RUDN University chemist created new catalysts for click reactions
Click chemistry methods are used to synthesize libraries of substances with high chemical diversity, which is important when developing new drugs. These reactions are necessary for introduction of labels (for example, fluorescent ones) into biological macromolecules, proteins, and DNA molecules. This is used in biological and medical research.
A chemist from RUDN University Rafael Luque and his colleagues have developed a series of catalysts with copper ions attached to the surface of silica gel particles using cyclic cyclodextrin oligosaccharide. Cyclodextrin consists of seven glucose molecules closed in a cycle. Inside the cycle there is a container that can hold the copper ion and increase its catalytic activity. Ultrasound irradiation was used to facilitate the binding of cyclodextrin to the surface of silica gel.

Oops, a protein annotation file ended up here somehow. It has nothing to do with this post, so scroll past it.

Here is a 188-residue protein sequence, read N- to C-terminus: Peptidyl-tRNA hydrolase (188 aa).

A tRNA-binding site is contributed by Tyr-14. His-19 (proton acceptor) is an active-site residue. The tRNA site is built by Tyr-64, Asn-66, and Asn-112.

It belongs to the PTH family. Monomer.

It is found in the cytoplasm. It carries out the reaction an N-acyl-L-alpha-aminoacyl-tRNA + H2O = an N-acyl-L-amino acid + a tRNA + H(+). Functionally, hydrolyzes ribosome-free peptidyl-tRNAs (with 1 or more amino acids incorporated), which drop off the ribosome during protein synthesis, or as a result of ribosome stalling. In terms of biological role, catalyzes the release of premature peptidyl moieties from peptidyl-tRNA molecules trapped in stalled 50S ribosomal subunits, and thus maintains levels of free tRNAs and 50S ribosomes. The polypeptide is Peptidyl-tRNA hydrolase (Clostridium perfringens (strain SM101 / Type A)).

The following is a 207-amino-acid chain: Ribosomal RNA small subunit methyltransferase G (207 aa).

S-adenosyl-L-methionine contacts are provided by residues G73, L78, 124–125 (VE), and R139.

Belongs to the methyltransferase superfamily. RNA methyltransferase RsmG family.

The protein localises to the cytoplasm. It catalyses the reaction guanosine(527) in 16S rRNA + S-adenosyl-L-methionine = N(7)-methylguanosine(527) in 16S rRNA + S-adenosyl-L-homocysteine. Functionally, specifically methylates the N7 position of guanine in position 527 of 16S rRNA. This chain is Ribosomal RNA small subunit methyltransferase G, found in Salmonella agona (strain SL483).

The effectiveness of the created catalysts was evaluated on a model reaction of phenylacetylene with benzylazide. The researchers managed to achieve a yield of the reaction product of more than 99%. The yield with copper (II) acetate was 14%, and in the case of copper (II) sulfate, the reaction did not occur at all. The method for producing the catalyst is simple, safe for the environment, and cheap; its use does not require to add reducing agents or oxygen-free conditions. The catalysts can find application in the pharmaceutical industry and in biomedical research.
The paper was published in the journal Molecules.
Bacteria in biofilms are 1,000 times more resistant to antibiotics, disinfectants, mechanical treatment, and other types of stress. A chemist from RUDN University suggested a method to prevent the formation of biofilms and reduce the resistance of bacteria to antimicrobial medications. This might help increase the efficiency of antibacterial treatment in the food industry, medicine, and agriculture.